I use one for touring and attach the rack to the threaded point near the axle. The eyelet that has broken off on people is the one brazed on halfway up the seat stay. That point seems too high to mount a rack to me. I never even considered using it. I use a Topeak Explorer disc rack made for bikes with disc brakes. It does stick out about an inch for the clearance, but works well, I have had no issues.
    "It doesn't get easier, you just go faster."

  20. #20
    bike wannabee
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    yes im familiar with the toppeak rack. It looks like a good rack. It was not long ago that only downhill bikes were equiped with disks, now it is becoming common on hybrids and such; and even touring bikes the utilitarian beasts that they are now find a place for disk brakes. As disk brakes become the standard not the option its time for the customer who wants to use a rack to put his dollar where it will speak. As someone who uses panniers I will only buy a new ride if the disk brakes mount is inside the frame. Even if i'm using canti's i'd want the option in the right place. That said at the moment the choice is very limited. certainly in my opinion there is no excuse for a touring bike with disks, to not make the effort of placing them inside the triangle.

  21. #21
    Senior Member Cerberusgl's Avatar
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    Quote Originally Posted by rustguard View Post

    I think you should be fine, you have well over 100mm spacing on the cranks, so your heals should be way outside the caliper. Can i ask where you got the cad drawings from? Did you or your friend do them?
    salute
    I'm duck footed so my heals stick inward. Used rub cantis on my old MTB. With the s-bend stays I should be OK but I just want to be sure.
    I did the drawings myself. I have been tweaking them a little at a time. Roloff has cad drawings for dropouts so I just rotated the caliper mounting holes and started goin to town. They might be a little heavy but this is going to be a beefy frame that should be able to take the abuse I dish out. Broken or cracked frames: Pugeot, Pinerrello, 2 Kestrals, and a Salsa. I have also snapped 2 crankarms in half and cracked and bent 2 others. I don't even want to talk about wheels.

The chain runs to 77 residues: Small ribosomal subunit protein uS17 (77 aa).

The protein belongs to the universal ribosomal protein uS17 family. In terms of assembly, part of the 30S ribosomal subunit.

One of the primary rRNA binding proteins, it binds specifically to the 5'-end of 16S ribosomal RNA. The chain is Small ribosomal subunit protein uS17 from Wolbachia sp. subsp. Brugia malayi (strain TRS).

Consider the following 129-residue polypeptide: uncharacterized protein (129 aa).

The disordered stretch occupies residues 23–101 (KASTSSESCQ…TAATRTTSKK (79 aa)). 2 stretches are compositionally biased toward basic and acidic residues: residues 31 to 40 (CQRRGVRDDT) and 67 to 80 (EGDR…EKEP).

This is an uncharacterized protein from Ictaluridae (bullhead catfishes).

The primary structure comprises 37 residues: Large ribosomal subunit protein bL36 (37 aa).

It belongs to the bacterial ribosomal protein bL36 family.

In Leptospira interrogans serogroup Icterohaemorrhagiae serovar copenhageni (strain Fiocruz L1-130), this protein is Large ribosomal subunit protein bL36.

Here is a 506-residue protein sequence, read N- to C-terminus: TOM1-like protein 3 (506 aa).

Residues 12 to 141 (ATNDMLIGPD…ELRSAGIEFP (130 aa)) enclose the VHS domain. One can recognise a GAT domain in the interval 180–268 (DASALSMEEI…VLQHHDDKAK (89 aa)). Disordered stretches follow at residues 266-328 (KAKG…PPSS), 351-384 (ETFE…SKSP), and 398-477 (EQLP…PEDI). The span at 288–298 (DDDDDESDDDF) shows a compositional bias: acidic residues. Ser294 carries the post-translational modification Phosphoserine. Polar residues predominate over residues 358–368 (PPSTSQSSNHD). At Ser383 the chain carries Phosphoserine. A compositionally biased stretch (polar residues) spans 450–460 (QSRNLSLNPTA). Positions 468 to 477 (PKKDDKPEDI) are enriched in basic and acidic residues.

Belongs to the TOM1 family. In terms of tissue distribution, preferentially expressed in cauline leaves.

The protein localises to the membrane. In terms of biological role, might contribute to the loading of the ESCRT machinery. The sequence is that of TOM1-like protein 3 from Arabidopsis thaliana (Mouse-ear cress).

22. #22
    Senior Member Ziemas's Avatar
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    Quote Originally Posted by cyberpep View Post
    You may want to check out the KONA SUTRA. I have seen a few on the road and know that they have disk brakes.
    As a Sutra owner I can saw that it is a horrible frame. Among the many problems is that the rack braze-ons snap off.

  23. #23
    Senior Member Ziemas's Avatar
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    Quote Originally Posted by dannwilliams View Post
    I use one for touring and attach the rack to the threaded point near the axle. The eyelet that has broken off on people is the one brazed on halfway up the seat stay. That point seems too high to mount a rack to me. I never even considered using it. I use a Topeak Explorer disc rack made for bikes with disc brakes. It does stick out about an inch for the clearance, but works well, I have had no issues.
    I did this too, but even with a Tubus Logo rack I still get heal strike.

  24. #24
    Senior Member tarwheel's Avatar
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    The Salsa La Cruz is a cyclocross bike, but could be used for light touring, and it uses disc brakes. It has eyelets for fenders, but I'm not sure about a rear rack. Chain stays are not as long as most touring frames, but longer than the typical road frame. You can buy the frame & fork for less than $600. Color of this frame is a gorgeous metallic orange.

  25. #25
    bike wannabee
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    I think internal frame disk are going to become much more the norm on road bikes, What id like to know from peoples experience is how loaded disk bikes cope with the extra force on the spokes, besides the dish on the rear wheel it seemed like the biggest concern but I havnt really heard of anyone i know having problems, of course they dont ride loaded touring bikes. Anyone have any problems?